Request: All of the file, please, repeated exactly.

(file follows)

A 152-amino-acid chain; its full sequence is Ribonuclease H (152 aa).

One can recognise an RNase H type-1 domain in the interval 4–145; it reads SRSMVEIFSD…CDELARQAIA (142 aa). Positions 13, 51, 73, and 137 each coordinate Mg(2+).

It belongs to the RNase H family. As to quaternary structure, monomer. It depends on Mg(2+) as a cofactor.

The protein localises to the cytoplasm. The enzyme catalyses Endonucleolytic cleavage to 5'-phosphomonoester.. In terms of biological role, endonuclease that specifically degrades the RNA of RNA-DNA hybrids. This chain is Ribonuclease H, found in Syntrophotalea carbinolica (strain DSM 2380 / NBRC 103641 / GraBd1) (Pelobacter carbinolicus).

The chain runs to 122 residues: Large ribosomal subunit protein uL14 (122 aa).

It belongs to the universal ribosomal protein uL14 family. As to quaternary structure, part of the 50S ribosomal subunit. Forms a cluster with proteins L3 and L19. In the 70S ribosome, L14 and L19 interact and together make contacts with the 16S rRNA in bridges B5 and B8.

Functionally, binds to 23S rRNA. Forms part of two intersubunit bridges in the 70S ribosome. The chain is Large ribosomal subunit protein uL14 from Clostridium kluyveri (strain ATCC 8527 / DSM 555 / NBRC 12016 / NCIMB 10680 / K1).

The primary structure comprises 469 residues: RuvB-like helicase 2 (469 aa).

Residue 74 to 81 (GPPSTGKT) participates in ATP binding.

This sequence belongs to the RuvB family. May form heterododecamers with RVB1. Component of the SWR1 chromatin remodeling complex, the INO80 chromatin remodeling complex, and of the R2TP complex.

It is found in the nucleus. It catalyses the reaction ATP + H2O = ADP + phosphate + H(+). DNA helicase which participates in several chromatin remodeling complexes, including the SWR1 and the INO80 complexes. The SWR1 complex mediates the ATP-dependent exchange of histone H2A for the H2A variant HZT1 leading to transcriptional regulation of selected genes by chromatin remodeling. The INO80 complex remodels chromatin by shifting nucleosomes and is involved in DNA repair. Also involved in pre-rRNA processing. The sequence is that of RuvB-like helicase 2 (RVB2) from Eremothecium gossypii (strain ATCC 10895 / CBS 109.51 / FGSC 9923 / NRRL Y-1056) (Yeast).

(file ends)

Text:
A 152-amino-acid chain; its full sequence is Ribonuclease H (152 aa).

One can recognise an RNase H type-1 domain in the interval 4–145; it reads SRSMVEIFSD…CDELARQAIA (142 aa). Positions 13, 51, 73, and 137 each coordinate Mg(2+).

It belongs to the RNase H family. As to quaternary structure, monomer. It depends on Mg(2+) as a cofactor.

The protein localises to the cytoplasm. The enzyme catalyses Endonucleolytic cleavage to 5'-phosphomonoester.. In terms of biological role, endonuclease that specifically degrades the RNA of RNA-DNA hybrids. This chain is Ribonuclease H, found in Syntrophotalea carbinolica (strain DSM 2380 / NBRC 103641 / GraBd1) (Pelobacter carbinolicus).

The chain runs to 122 residues: Large ribosomal subunit protein uL14 (122 aa).

It belongs to the universal ribosomal protein uL14 family. As to quaternary structure, part of the 50S ribosomal subunit. Forms a cluster with proteins L3 and L19. In the 70S ribosome, L14 and L19 interact and together make contacts with the 16S rRNA in bridges B5 and B8.

Functionally, binds to 23S rRNA. Forms part of two intersubunit bridges in the 70S ribosome. The chain is Large ribosomal subunit protein uL14 from Clostridium kluyveri (strain ATCC 8527 / DSM 555 / NBRC 12016 / NCIMB 10680 / K1).

The primary structure comprises 469 residues: RuvB-like helicase 2 (469 aa).

Residue 74 to 81 (GPPSTGKT) participates in ATP binding.

This sequence belongs to the RuvB family. May form heterododecamers with RVB1. Component of the SWR1 chromatin remodeling complex, the INO80 chromatin remodeling complex, and of the R2TP complex.

It is found in the nucleus. It catalyses the reaction ATP + H2O = ADP + phosphate + H(+). DNA helicase which participates in several chromatin remodeling complexes, including the SWR1 and the INO80 complexes. The SWR1 complex mediates the ATP-dependent exchange of histone H2A for the H2A variant HZT1 leading to transcriptional regulation of selected genes by chromatin remodeling. The INO80 complex remodels chromatin by shifting nucleosomes and is involved in DNA repair. Also involved in pre-rRNA processing. The sequence is that of RuvB-like helicase 2 (RVB2) from Eremothecium gossypii (strain ATCC 10895 / CBS 109.51 / FGSC 9923 / NRRL Y-1056) (Yeast).